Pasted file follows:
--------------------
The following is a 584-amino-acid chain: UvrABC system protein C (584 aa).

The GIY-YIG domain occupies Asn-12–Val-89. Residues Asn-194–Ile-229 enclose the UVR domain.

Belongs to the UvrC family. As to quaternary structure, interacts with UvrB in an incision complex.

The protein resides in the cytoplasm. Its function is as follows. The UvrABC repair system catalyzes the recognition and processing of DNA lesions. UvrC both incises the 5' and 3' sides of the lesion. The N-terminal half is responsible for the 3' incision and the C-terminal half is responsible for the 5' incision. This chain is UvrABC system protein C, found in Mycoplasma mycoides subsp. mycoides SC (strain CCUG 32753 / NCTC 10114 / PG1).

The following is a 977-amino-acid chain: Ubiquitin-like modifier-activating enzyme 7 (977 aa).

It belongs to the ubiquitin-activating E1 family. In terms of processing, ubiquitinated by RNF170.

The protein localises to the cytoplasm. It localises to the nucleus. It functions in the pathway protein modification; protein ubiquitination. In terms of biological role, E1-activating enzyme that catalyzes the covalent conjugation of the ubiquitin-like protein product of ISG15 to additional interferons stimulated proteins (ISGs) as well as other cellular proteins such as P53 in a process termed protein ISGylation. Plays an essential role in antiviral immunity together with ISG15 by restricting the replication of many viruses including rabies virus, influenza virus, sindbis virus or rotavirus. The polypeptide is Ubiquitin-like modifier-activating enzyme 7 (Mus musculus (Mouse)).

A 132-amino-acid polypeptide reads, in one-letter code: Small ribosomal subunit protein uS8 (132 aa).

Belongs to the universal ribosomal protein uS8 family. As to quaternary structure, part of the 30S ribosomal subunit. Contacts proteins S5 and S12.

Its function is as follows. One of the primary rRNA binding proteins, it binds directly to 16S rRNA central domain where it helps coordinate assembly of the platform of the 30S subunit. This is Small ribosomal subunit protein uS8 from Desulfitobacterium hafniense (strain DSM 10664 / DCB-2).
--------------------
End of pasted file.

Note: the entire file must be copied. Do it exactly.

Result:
The following is a 584-amino-acid chain: UvrABC system protein C (584 aa).

The GIY-YIG domain occupies Asn-12–Val-89. Residues Asn-194–Ile-229 enclose the UVR domain.

Belongs to the UvrC family. As to quaternary structure, interacts with UvrB in an incision complex.

The protein resides in the cytoplasm. Its function is as follows. The UvrABC repair system catalyzes the recognition and processing of DNA lesions. UvrC both incises the 5' and 3' sides of the lesion. The N-terminal half is responsible for the 3' incision and the C-terminal half is responsible for the 5' incision. This chain is UvrABC system protein C, found in Mycoplasma mycoides subsp. mycoides SC (strain CCUG 32753 / NCTC 10114 / PG1).

The following is a 977-amino-acid chain: Ubiquitin-like modifier-activating enzyme 7 (977 aa).

It belongs to the ubiquitin-activating E1 family. In terms of processing, ubiquitinated by RNF170.

The protein localises to the cytoplasm. It localises to the nucleus. It functions in the pathway protein modification; protein ubiquitination. In terms of biological role, E1-activating enzyme that catalyzes the covalent conjugation of the ubiquitin-like protein product of ISG15 to additional interferons stimulated proteins (ISGs) as well as other cellular proteins such as P53 in a process termed protein ISGylation. Plays an essential role in antiviral immunity together with ISG15 by restricting the replication of many viruses including rabies virus, influenza virus, sindbis virus or rotavirus. The polypeptide is Ubiquitin-like modifier-activating enzyme 7 (Mus musculus (Mouse)).

A 132-amino-acid polypeptide reads, in one-letter code: Small ribosomal subunit protein uS8 (132 aa).

Belongs to the universal ribosomal protein uS8 family. As to quaternary structure, part of the 30S ribosomal subunit. Contacts proteins S5 and S12.

Its function is as follows. One of the primary rRNA binding proteins, it binds directly to 16S rRNA central domain where it helps coordinate assembly of the platform of the 30S subunit. This is Small ribosomal subunit protein uS8 from Desulfitobacterium hafniense (strain DSM 10664 / DCB-2).